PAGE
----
BAGHDAD, June 25 (UPI) -- Syrian government aircraft launched attacks Tuesday inside Iraq, along the shared border, killing 57 Iraqi civilians and injuring more than 120 others in Anbar province.
Local Iraqi officials in the Sunni-dominant province identified the planes as Syrian.
Sabah Karkhout, the head of the Anbar provincial council, said the planes bore the Syrian flag, which locals were able to see using scopes and other unspecified equipment. "Also," Karkhout added, "the planes flew directly from Syrian airspace and went back to Syria."
"Today we will hold an emergency meeting in Ramadi to address this issue," he noted.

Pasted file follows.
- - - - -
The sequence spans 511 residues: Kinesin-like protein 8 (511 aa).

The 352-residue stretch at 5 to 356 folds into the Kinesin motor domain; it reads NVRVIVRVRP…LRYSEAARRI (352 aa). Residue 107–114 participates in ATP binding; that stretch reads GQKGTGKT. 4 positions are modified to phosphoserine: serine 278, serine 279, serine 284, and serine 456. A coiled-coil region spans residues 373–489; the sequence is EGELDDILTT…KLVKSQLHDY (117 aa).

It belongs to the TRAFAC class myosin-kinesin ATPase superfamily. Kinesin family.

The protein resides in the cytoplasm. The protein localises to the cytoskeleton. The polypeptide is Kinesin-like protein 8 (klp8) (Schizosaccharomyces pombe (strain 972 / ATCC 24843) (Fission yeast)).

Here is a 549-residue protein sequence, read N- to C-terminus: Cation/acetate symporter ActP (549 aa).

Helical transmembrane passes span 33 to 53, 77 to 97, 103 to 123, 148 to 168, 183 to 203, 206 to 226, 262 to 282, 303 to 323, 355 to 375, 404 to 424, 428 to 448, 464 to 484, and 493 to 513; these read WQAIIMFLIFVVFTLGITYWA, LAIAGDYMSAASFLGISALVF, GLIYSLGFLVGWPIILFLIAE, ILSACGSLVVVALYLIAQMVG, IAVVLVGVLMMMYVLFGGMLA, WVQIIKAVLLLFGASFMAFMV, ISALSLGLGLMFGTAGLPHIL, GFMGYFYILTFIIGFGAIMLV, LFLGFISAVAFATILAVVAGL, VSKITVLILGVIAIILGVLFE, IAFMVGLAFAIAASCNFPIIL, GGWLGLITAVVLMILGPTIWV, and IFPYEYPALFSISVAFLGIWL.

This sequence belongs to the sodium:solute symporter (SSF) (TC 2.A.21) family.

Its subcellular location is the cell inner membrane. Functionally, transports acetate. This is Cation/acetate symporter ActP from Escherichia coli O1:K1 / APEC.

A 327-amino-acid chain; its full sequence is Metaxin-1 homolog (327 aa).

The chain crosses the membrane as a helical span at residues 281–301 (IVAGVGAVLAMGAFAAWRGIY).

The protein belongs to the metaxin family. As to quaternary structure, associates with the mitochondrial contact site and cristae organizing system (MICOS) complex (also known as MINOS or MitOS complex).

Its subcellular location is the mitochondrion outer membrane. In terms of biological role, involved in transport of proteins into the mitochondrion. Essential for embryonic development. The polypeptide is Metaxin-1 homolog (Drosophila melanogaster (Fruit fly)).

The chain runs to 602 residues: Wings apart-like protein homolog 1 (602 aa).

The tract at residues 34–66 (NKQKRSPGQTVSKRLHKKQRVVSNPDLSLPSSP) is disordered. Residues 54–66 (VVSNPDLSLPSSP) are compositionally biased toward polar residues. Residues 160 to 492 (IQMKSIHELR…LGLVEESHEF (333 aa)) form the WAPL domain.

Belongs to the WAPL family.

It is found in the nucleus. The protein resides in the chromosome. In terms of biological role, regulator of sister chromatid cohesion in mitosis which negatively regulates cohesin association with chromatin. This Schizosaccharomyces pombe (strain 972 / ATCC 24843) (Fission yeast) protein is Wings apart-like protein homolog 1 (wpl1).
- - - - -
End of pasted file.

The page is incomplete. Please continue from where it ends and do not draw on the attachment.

Initially, Iraqi state media reported the strikes had been carried out by U.S. drones, but the U.S. Department of Defense refuted those claims.
Islamist militants led by the Islamic State of Iraq and Syria recently gained control of 90 percent of Anbar province, including the strategically important towns of Qaim, Rutba, Rawa and Anah.
CNN's correspondent in Iraq, Arwa Damon, reported via Twitter on Wednesday that an unidentified "western intelligence source says unclear if agreement between Baghdad and Damascus" to bomb Sunni militant targets in Iraq.